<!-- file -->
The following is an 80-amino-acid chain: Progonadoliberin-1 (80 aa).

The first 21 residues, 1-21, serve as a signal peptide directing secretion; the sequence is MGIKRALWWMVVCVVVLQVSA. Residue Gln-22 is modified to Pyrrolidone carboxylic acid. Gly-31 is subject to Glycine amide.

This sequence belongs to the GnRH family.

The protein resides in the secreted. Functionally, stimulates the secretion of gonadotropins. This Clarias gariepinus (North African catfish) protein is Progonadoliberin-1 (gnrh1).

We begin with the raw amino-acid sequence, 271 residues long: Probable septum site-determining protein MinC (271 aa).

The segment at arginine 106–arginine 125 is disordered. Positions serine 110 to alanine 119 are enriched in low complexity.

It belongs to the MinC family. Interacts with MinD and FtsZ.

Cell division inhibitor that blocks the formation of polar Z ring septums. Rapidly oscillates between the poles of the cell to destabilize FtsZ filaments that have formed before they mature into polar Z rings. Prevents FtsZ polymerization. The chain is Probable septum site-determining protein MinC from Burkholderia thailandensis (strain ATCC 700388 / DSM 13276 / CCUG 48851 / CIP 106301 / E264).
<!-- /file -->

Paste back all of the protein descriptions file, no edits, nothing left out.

The following is an 80-amino-acid chain: Progonadoliberin-1 (80 aa).

The first 21 residues, 1-21, serve as a signal peptide directing secretion; the sequence is MGIKRALWWMVVCVVVLQVSA. Residue Gln-22 is modified to Pyrrolidone carboxylic acid. Gly-31 is subject to Glycine amide.

This sequence belongs to the GnRH family.

The protein resides in the secreted. Functionally, stimulates the secretion of gonadotropins. This Clarias gariepinus (North African catfish) protein is Progonadoliberin-1 (gnrh1).

We begin with the raw amino-acid sequence, 271 residues long: Probable septum site-determining protein MinC (271 aa).

The segment at arginine 106–arginine 125 is disordered. Positions serine 110 to alanine 119 are enriched in low complexity.

It belongs to the MinC family. Interacts with MinD and FtsZ.

Cell division inhibitor that blocks the formation of polar Z ring septums. Rapidly oscillates between the poles of the cell to destabilize FtsZ filaments that have formed before they mature into polar Z rings. Prevents FtsZ polymerization. The chain is Probable septum site-determining protein MinC from Burkholderia thailandensis (strain ATCC 700388 / DSM 13276 / CCUG 48851 / CIP 106301 / E264).